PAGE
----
WHEN novelist E.M. Forster was 75 years old, he came to his fellow Bloomsbury comrade Leonard Woolf, asking him what writing project he should undertake next. Woolf answered, ``Write your autobiography. But if you are not ready to write that, do a biography - of anyone.'' Beyond Woolf's perceptive advice was his know- ledge that looking deeply into the events of another person's life could be one of the most engrossing tasks a writer could undertake.
Robert David Thomas, who has written a biography of John Humphrey Noyes, founder of the utopian Oneida Community, knows his way around the social and spiritual movements of 19th- century America. He has now produced, after spending what he says were 10 summers in the archives of The First Church of Christ, Scientist, in Boston, a biography of the discoverer of Christian Science, Mary Baker Eddy.
Thomas's book, ``With Bleeding Footsteps: Mary Baker Eddy's Path to Religious Leadership,'' takes a respectful look at Mrs. Eddy as any fair-minded person, from a prolonged study of her letters and the other correspondence relating to her, would be bound to do. Yet in one major respect he has missed the opportunity his familiarity with the materials about her should have given him. Any biography written after all those who were acquainted with its subject have passed on must rely for its originality either on hitherto unknown material or on those new perspectives that each generation brings.
In Thomas's case, the book is limited by his trying to fit Mrs. Eddy into the confines of a particular psychological model. He often recounts some event as Mrs. Eddy's friendly biographers have portrayed it and then as her detractors have written about it, to be followed by his third, psychological interpretation.
For those people of all religions who believe in basing one's life - finding the ground of one's existence - on his or her relation to God, it is not as essential to delve into one's childhood or every traumatic event in one's relations to one's parents. (The psychologist, in broad terms, seeks those past events in one's life that have caused him alienation. Many Christians would say, on the other hand, that alienation is caused by a separation from God, and can be healed only by finding a deeper sense of man's sonship with Him.) Particularly since Thomas seems to be convinced that Mrs. Eddy's discovery of Christian Science was a genuine and radical turning point in her life, how much more he could have gleaned from the archive material if he had followed her own development over more than four decades as the first person to call herself a Christian Scientist.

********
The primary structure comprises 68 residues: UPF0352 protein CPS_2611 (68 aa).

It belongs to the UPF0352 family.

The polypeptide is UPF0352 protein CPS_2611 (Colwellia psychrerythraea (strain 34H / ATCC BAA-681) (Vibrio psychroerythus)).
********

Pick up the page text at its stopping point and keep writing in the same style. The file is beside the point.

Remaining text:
Thomas has a real regard for Christian Science and accepts as fact that it has laid down a credible record of spiritual healing. Yet he seems to have more regard for Christian Science than for Mrs. Eddy. Thus in concluding his preface, he writes, ``when it comes to some of her statements and actions, I remain torn in my ambivalence.''
While Thomas treats her as a worthy subject, his psychological approach gives too ready-made an answer to many of the turbulent events that swirled around her until her last years. His summation of the period of her discovery (after being healed of a severe injury), lies behind his interpretation of most of the events later in her life: ``Though the healing event would have a momentous impact upon the direction of Mrs. Eddy's life, her emotional conflicts were never completely subsumed under or sublimated into the spiritual realm.... Paradoxically, then, the healing would lead to growth and progress, but her inner personal self would never be completely healed.''
Besides this categorical assessment of her character, the book is confusing in its makeup. Thomas writes in minute detail about Mrs. Eddy's life as a child, in fact about all the events leading up to her discovery in 1866. From that point on, the book reads as if an editor had told him to cut it short. Thomas says that he does not follow a strict chronology. In fact, he follows almost none at all after 1866; the writing of ``Science and Health with Key to the Scriptures,'' her seminal work, and the many revisions given it, is mentioned in one paragraph.
Her own development as a spiritual thinker (including her ability to put into words her vision of reality and its relation to Biblical themes), which evolved in the period from 1862 until the late 1880s, is ignored or not understood. Instead, most of the remainder of the book contains accounts of her relationship with the early workers in the Christian Science movement. This makes for more psychologizing, but adds nothing to the reader's knowledge of the step-by-step progression of Mrs. Eddy's life until her passing in 1910.
One must also note critically the chapter on Phineas Quimby, the magnetic healer who played an acknowledged role in Mrs. Eddy's experience. Although Thomas does not take the line of Mrs. Eddy's detractors that she stole Christian Science from Quimby - in fact, he understands well that this was not the case - he gives no evidence of being aware that the provenance of the Quimby writings as now published is questionable.
Quimby wrote little: Most of what is written down was done by various secretaries. At least some of what he wrote was very probably written after his long periods of consultation with Mrs. Eddy in the years 1862 to '65. The most that one can say is that anyone reading Quimby cannot be certain that it is all original with him.
Thomas has written a serious and scholarly book. He certainly means no unkindness to his subject. He does not, however, add any new information to what is already available about Mrs. Eddy, and his psychological bent severely limits his ability to understand the life of this major religious figure.